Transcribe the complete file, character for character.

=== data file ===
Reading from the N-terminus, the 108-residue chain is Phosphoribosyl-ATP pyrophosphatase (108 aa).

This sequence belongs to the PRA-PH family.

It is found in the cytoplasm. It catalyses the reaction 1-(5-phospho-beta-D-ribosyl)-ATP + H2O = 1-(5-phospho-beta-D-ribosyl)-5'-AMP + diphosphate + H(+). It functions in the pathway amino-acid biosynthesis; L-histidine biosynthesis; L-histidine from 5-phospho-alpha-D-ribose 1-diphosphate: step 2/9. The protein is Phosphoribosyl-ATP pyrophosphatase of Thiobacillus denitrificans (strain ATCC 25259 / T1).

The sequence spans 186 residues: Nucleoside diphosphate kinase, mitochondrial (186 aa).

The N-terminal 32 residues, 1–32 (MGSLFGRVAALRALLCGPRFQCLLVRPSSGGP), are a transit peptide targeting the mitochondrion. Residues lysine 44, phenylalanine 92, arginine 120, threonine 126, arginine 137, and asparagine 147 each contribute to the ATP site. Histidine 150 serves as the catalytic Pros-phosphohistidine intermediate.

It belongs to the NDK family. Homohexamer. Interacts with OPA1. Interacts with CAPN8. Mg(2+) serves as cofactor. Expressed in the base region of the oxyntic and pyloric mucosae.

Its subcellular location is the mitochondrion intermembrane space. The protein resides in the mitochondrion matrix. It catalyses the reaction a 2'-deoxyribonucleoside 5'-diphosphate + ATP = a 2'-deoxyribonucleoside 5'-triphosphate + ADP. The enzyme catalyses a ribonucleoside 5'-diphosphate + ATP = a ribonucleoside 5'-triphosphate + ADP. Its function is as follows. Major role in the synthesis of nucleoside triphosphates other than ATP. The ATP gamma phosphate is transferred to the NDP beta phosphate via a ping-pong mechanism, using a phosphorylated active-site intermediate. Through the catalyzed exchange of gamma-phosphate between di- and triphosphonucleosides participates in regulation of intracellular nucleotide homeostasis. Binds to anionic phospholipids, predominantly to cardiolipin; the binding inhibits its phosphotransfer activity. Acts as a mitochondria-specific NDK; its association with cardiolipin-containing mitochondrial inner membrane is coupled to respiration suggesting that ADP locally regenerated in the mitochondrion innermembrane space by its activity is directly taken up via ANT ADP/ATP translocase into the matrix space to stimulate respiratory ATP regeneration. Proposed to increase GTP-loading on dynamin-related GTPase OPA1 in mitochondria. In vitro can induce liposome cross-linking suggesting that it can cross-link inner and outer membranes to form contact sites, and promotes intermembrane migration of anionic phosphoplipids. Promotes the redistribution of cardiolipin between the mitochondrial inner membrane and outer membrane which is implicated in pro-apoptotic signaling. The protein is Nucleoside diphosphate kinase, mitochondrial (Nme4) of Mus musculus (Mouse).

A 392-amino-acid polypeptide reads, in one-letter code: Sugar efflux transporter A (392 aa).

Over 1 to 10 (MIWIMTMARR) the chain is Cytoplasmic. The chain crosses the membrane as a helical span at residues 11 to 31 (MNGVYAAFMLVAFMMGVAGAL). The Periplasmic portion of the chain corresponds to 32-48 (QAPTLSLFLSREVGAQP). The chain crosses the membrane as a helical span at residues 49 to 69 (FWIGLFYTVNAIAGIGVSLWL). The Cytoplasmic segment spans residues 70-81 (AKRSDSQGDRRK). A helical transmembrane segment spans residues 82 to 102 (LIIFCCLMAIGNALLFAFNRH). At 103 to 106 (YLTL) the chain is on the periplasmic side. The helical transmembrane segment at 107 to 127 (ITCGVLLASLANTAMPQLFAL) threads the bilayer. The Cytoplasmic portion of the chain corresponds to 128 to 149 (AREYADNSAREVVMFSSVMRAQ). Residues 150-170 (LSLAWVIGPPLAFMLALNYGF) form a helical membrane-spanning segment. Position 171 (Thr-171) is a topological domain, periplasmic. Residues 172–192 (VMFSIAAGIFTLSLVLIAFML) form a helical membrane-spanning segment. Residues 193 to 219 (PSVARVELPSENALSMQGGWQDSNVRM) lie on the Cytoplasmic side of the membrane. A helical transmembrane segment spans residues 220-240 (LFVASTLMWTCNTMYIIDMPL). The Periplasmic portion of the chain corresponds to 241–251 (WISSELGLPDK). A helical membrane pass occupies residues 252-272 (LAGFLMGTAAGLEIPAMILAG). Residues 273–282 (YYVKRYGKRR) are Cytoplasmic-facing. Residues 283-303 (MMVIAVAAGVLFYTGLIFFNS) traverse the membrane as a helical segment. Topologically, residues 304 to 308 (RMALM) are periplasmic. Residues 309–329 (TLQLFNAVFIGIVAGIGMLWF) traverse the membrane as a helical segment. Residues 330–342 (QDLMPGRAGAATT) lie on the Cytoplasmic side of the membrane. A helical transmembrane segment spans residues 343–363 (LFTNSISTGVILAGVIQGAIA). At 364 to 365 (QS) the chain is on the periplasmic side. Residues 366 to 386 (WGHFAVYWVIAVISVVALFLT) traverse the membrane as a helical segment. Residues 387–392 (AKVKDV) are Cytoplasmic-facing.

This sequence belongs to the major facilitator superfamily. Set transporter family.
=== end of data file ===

Reading from the N-terminus, the 108-residue chain is Phosphoribosyl-ATP pyrophosphatase (108 aa).

This sequence belongs to the PRA-PH family.

It is found in the cytoplasm. It catalyses the reaction 1-(5-phospho-beta-D-ribosyl)-ATP + H2O = 1-(5-phospho-beta-D-ribosyl)-5'-AMP + diphosphate + H(+). It functions in the pathway amino-acid biosynthesis; L-histidine biosynthesis; L-histidine from 5-phospho-alpha-D-ribose 1-diphosphate: step 2/9. The protein is Phosphoribosyl-ATP pyrophosphatase of Thiobacillus denitrificans (strain ATCC 25259 / T1).

The sequence spans 186 residues: Nucleoside diphosphate kinase, mitochondrial (186 aa).

The N-terminal 32 residues, 1–32 (MGSLFGRVAALRALLCGPRFQCLLVRPSSGGP), are a transit peptide targeting the mitochondrion. Residues lysine 44, phenylalanine 92, arginine 120, threonine 126, arginine 137, and asparagine 147 each contribute to the ATP site. Histidine 150 serves as the catalytic Pros-phosphohistidine intermediate.

It belongs to the NDK family. Homohexamer. Interacts with OPA1. Interacts with CAPN8. Mg(2+) serves as cofactor. Expressed in the base region of the oxyntic and pyloric mucosae.

Its subcellular location is the mitochondrion intermembrane space. The protein resides in the mitochondrion matrix. It catalyses the reaction a 2'-deoxyribonucleoside 5'-diphosphate + ATP = a 2'-deoxyribonucleoside 5'-triphosphate + ADP. The enzyme catalyses a ribonucleoside 5'-diphosphate + ATP = a ribonucleoside 5'-triphosphate + ADP. Its function is as follows. Major role in the synthesis of nucleoside triphosphates other than ATP. The ATP gamma phosphate is transferred to the NDP beta phosphate via a ping-pong mechanism, using a phosphorylated active-site intermediate. Through the catalyzed exchange of gamma-phosphate between di- and triphosphonucleosides participates in regulation of intracellular nucleotide homeostasis. Binds to anionic phospholipids, predominantly to cardiolipin; the binding inhibits its phosphotransfer activity. Acts as a mitochondria-specific NDK; its association with cardiolipin-containing mitochondrial inner membrane is coupled to respiration suggesting that ADP locally regenerated in the mitochondrion innermembrane space by its activity is directly taken up via ANT ADP/ATP translocase into the matrix space to stimulate respiratory ATP regeneration. Proposed to increase GTP-loading on dynamin-related GTPase OPA1 in mitochondria. In vitro can induce liposome cross-linking suggesting that it can cross-link inner and outer membranes to form contact sites, and promotes intermembrane migration of anionic phosphoplipids. Promotes the redistribution of cardiolipin between the mitochondrial inner membrane and outer membrane which is implicated in pro-apoptotic signaling. The protein is Nucleoside diphosphate kinase, mitochondrial (Nme4) of Mus musculus (Mouse).

A 392-amino-acid polypeptide reads, in one-letter code: Sugar efflux transporter A (392 aa).

Over 1 to 10 (MIWIMTMARR) the chain is Cytoplasmic. The chain crosses the membrane as a helical span at residues 11 to 31 (MNGVYAAFMLVAFMMGVAGAL). The Periplasmic portion of the chain corresponds to 32-48 (QAPTLSLFLSREVGAQP). The chain crosses the membrane as a helical span at residues 49 to 69 (FWIGLFYTVNAIAGIGVSLWL). The Cytoplasmic segment spans residues 70-81 (AKRSDSQGDRRK). A helical transmembrane segment spans residues 82 to 102 (LIIFCCLMAIGNALLFAFNRH). At 103 to 106 (YLTL) the chain is on the periplasmic side. The helical transmembrane segment at 107 to 127 (ITCGVLLASLANTAMPQLFAL) threads the bilayer. The Cytoplasmic portion of the chain corresponds to 128 to 149 (AREYADNSAREVVMFSSVMRAQ). Residues 150-170 (LSLAWVIGPPLAFMLALNYGF) form a helical membrane-spanning segment. Position 171 (Thr-171) is a topological domain, periplasmic. Residues 172–192 (VMFSIAAGIFTLSLVLIAFML) form a helical membrane-spanning segment. Residues 193 to 219 (PSVARVELPSENALSMQGGWQDSNVRM) lie on the Cytoplasmic side of the membrane. A helical transmembrane segment spans residues 220-240 (LFVASTLMWTCNTMYIIDMPL). The Periplasmic portion of the chain corresponds to 241–251 (WISSELGLPDK). A helical membrane pass occupies residues 252-272 (LAGFLMGTAAGLEIPAMILAG). Residues 273–282 (YYVKRYGKRR) are Cytoplasmic-facing. Residues 283-303 (MMVIAVAAGVLFYTGLIFFNS) traverse the membrane as a helical segment. Topologically, residues 304 to 308 (RMALM) are periplasmic. Residues 309–329 (TLQLFNAVFIGIVAGIGMLWF) traverse the membrane as a helical segment. Residues 330–342 (QDLMPGRAGAATT) lie on the Cytoplasmic side of the membrane. A helical transmembrane segment spans residues 343–363 (LFTNSISTGVILAGVIQGAIA). At 364 to 365 (QS) the chain is on the periplasmic side. Residues 366 to 386 (WGHFAVYWVIAVISVVALFLT) traverse the membrane as a helical segment. Residues 387–392 (AKVKDV) are Cytoplasmic-facing.

This sequence belongs to the major facilitator superfamily. Set transporter family.